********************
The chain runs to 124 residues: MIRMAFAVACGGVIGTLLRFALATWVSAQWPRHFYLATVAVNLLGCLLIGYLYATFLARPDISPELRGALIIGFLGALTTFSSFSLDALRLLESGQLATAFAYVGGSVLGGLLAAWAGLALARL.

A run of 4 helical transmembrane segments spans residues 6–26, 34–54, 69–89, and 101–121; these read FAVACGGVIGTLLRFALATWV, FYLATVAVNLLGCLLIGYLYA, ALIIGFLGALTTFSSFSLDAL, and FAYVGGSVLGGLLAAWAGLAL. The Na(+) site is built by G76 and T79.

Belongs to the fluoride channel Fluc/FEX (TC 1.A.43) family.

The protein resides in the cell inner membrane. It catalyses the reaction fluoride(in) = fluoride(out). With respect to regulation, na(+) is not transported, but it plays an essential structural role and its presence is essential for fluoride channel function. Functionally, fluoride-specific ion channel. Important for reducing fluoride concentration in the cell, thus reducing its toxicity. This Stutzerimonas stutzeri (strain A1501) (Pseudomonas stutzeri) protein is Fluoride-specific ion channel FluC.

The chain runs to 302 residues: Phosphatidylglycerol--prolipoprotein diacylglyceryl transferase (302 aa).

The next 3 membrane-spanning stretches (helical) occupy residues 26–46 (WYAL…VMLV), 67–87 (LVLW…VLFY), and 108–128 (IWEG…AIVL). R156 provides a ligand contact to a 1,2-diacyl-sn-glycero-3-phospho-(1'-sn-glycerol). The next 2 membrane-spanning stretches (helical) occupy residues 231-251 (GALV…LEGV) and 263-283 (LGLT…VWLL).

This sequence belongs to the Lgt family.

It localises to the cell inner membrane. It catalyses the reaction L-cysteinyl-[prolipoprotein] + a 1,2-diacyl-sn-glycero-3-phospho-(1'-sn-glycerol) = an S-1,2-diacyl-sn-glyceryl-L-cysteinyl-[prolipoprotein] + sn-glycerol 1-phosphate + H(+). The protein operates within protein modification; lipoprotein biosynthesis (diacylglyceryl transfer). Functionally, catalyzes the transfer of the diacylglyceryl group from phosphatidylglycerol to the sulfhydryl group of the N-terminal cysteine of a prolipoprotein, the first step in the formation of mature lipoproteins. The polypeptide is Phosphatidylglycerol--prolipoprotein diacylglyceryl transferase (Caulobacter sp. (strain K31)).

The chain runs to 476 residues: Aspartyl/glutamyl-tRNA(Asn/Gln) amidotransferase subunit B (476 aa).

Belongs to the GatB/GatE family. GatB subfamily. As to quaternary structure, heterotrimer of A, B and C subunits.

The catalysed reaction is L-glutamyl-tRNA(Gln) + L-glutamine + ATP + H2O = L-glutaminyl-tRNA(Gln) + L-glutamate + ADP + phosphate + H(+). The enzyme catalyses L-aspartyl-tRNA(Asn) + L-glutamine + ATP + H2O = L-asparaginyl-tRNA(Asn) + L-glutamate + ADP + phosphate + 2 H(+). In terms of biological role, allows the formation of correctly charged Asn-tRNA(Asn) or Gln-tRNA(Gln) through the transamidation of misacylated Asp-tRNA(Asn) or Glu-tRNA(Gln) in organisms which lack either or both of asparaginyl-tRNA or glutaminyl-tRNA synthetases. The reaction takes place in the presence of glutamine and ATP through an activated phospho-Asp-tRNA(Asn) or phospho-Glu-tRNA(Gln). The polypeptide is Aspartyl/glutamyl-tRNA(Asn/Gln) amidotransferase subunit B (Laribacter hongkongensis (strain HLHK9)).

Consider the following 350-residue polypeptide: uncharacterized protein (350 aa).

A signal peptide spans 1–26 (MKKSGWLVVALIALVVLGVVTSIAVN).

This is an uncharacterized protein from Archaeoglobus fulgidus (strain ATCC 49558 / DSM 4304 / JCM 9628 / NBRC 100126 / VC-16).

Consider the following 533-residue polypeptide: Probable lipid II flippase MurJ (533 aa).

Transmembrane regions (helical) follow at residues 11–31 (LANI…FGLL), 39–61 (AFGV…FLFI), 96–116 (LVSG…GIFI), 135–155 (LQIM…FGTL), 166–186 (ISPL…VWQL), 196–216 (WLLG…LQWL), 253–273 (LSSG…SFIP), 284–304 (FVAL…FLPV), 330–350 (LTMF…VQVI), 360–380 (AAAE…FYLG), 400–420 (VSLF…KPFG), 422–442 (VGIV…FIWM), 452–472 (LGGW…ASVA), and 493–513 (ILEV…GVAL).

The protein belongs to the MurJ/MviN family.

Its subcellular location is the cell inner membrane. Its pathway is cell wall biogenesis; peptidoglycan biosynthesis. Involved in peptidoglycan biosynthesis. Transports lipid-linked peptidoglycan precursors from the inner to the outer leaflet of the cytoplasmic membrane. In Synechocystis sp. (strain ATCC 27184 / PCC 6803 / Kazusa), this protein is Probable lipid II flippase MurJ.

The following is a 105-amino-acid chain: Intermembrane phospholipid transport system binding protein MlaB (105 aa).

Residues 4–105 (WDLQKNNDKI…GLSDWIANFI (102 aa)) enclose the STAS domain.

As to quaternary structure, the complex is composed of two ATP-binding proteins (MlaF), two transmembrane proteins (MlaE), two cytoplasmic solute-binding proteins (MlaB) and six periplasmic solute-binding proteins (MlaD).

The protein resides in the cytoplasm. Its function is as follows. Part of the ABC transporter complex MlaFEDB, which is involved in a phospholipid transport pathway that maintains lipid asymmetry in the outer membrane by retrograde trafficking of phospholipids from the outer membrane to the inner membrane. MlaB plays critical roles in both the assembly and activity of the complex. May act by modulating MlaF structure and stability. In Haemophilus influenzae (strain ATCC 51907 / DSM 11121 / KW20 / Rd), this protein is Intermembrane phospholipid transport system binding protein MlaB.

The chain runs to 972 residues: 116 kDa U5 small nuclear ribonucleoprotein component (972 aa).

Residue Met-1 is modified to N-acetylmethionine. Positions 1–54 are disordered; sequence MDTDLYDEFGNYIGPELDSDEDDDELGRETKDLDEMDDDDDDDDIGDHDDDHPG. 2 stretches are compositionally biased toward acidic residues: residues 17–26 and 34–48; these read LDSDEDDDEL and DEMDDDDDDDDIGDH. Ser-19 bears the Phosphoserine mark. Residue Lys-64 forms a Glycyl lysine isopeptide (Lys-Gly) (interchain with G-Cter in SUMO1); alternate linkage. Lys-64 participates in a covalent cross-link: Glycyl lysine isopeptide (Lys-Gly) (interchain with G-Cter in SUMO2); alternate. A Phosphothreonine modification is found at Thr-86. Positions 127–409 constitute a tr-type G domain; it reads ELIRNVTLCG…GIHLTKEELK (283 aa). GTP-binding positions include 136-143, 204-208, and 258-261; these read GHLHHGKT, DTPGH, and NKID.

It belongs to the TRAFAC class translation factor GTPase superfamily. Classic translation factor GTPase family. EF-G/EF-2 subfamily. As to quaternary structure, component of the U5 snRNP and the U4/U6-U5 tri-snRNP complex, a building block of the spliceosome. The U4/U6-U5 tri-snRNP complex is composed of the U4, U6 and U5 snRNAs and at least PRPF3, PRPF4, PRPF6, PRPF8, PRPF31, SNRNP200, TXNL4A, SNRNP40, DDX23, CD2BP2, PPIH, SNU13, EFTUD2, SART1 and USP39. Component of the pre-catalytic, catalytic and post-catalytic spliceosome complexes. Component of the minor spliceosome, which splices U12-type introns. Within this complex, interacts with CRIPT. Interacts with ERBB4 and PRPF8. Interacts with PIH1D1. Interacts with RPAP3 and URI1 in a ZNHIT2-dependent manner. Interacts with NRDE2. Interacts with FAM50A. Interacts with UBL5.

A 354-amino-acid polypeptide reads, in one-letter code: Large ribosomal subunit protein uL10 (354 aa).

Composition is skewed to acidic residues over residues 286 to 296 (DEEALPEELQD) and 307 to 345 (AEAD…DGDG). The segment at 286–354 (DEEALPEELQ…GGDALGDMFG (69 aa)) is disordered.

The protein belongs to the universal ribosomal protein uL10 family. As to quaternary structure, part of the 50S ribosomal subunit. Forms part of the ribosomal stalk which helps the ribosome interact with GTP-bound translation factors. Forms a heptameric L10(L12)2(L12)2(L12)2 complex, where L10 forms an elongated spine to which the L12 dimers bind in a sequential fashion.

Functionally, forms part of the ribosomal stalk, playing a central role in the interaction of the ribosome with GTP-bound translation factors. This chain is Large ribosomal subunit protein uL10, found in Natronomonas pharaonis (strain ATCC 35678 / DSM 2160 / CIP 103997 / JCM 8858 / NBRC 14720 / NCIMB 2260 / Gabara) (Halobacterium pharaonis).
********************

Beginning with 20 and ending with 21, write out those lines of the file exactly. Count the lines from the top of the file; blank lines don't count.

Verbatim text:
Residues 4–105 (WDLQKNNDKI…GLSDWIANFI (102 aa)) enclose the STAS domain.

As to quaternary structure, the complex is composed of two ATP-binding proteins (MlaF), two transmembrane proteins (MlaE), two cytoplasmic solute-binding proteins (MlaB) and six periplasmic solute-binding proteins (MlaD).